This was one of my favorite classes. It’s the History of The Pacific Northwest. I really enjoyed this class. Even during this time I was going through a medication change and a severe amount of depression. I struggled to do this class. I’m surprised I didn’t fail it. I did the work to the best of my ability throughout the quarter. When I told the teacher about my mental health problems at the time, she showed immense compassion towards me. I really appreciated her understanding during that time. I’m taking her Anthropology class next quarter and I’m excited about it! At least this time I should be better emotionally lol I think the most intense part of everything has passed, hopefully.
Hello everyone, I was born and raised in the pacific northwest. I’ve lived all over Washington and north Idaho until I was 14 then we moved here to Spokane and I’ve been here ever since. I was out of school for 13 years before I decided to go back to school. I was inspired to go back cause of my parents going back to school and decided that I want to as well. I’m currently going to school to be a library technician. I enrolled in this class because I don’t feel I know enough history about the pacific northwest. I want to learn more about what the people had to go through to survive through the years. How settlers came to be here and in all have more knowledge about where I live.
I wanted to learn more about the culture I live in and I felt that this course would satisfy that curiosity. As I said in the discussion, I don’t feel like I know enough about the area. I didn’t realize we’d be learning about the political aspect of the area, so I find that interesting. Other than that, I feel that this course will help me to learn more about the culture I live and grew up in.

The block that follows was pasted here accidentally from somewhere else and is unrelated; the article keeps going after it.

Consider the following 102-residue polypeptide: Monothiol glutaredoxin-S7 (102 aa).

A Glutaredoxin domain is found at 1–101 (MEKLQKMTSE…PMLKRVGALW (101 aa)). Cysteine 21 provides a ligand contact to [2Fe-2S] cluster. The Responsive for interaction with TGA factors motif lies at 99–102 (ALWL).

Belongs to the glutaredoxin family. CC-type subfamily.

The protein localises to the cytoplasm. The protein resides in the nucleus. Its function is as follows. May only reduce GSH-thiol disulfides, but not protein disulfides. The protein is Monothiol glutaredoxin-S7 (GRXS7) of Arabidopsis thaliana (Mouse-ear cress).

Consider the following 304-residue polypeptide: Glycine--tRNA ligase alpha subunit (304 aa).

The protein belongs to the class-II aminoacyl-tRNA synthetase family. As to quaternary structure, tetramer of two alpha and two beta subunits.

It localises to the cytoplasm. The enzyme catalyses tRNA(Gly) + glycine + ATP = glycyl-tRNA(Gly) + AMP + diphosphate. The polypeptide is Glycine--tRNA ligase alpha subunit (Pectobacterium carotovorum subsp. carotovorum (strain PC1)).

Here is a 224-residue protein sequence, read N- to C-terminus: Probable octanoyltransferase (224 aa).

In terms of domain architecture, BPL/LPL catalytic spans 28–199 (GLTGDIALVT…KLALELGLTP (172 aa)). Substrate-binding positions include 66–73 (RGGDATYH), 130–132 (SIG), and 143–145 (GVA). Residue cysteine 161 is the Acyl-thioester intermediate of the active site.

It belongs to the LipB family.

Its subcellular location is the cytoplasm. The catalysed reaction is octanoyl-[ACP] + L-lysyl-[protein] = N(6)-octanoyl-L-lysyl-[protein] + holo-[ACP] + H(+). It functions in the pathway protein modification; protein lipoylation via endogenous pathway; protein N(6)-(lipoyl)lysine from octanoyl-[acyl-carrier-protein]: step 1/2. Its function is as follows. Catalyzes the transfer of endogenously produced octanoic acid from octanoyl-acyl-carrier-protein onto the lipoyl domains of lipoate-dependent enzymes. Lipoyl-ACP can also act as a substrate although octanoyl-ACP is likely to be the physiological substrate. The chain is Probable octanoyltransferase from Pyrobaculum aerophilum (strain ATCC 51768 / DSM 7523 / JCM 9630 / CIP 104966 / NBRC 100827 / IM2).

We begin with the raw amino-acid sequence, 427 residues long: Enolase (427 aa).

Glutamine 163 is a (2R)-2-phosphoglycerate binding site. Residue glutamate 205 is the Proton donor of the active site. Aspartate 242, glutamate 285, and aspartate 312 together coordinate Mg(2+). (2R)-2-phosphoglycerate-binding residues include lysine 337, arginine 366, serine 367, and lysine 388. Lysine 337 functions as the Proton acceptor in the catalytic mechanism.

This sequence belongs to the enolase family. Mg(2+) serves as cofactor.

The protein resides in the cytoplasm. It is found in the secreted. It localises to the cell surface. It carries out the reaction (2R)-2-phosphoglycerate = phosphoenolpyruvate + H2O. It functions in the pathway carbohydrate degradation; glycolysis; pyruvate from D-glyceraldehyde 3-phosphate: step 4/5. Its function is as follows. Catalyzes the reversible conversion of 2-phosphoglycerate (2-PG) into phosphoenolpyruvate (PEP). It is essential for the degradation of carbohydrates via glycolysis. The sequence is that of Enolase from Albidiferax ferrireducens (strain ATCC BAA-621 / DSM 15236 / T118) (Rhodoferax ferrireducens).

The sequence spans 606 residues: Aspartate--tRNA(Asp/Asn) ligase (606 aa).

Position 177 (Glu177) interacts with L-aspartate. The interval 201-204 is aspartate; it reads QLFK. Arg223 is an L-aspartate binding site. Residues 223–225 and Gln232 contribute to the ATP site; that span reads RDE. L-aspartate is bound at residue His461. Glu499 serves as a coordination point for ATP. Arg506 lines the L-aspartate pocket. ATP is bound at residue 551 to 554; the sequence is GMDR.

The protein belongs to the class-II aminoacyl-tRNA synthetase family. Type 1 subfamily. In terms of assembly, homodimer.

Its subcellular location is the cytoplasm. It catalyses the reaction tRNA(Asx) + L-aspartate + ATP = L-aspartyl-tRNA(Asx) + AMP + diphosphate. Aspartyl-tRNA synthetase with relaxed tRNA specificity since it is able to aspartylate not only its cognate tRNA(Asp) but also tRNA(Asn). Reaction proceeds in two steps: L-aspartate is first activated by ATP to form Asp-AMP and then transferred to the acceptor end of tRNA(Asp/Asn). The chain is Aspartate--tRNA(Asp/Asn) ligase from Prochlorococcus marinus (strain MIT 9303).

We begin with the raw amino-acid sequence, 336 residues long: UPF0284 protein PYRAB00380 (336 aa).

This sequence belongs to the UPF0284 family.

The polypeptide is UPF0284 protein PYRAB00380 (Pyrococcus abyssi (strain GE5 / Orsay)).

I’ve always thought of the Pacific northwest being Washington, Idaho, and Oregon territories. I’ve always identified the boundaries like that cause that’s what I was told as I grew up here in the pacific northwest. It’s what the teachers told us in elementary school. What I always thought symbolized the pacific northwest was the bald eagle. I remember when I was younger, I went on a field trip to watch them. We were on a tour of the Coure D’ Alene river and that’s when we saw an eagle dive down and take a fish out of the water. It’s hard for that to be the only symbol to represent the pacific northwest. The animals and the greenery of the states have always been symbols to me. If I had to choose something outside of animals, then it would be coffee. Mostly because I’m from Seattle, WA and there’s coffee everywhere.
The fur trade was a way for natives and non-natives to trade without fighting for what the other wanted. The natives quickly learned how to get non-natives to pay more for what they wanted. Natives wanted to make it more desirable for themselves, “many Indians were able to shape the trade so that it took place largely on their terms” (Findley textbook Chapter 5). It was a political way to take charge of what they felt was rightfully theirs. Native Americans have longed known the terrain of the lands around them. They knew how to navigate it to get the furs that non-native people desired. Non-native’s wanted to use the trade business to their advantage politically and tried to take over, so to speak, the trade in the area. The HBC was a successful fur trading company that did everything in its power to stay in business even to the point of causing the near extinction of the sea otter, then turned their sights to other animals of the lands.
1 February 2020
I decided to do an type of advertisement that would have been done back then. From the readings this is what most of them imply towards farmers or those who wish to farm. The farmer could travel there buy land for cheap, have plenty to do to buy and sell. The towns are to be desired and the scenery is wonderful.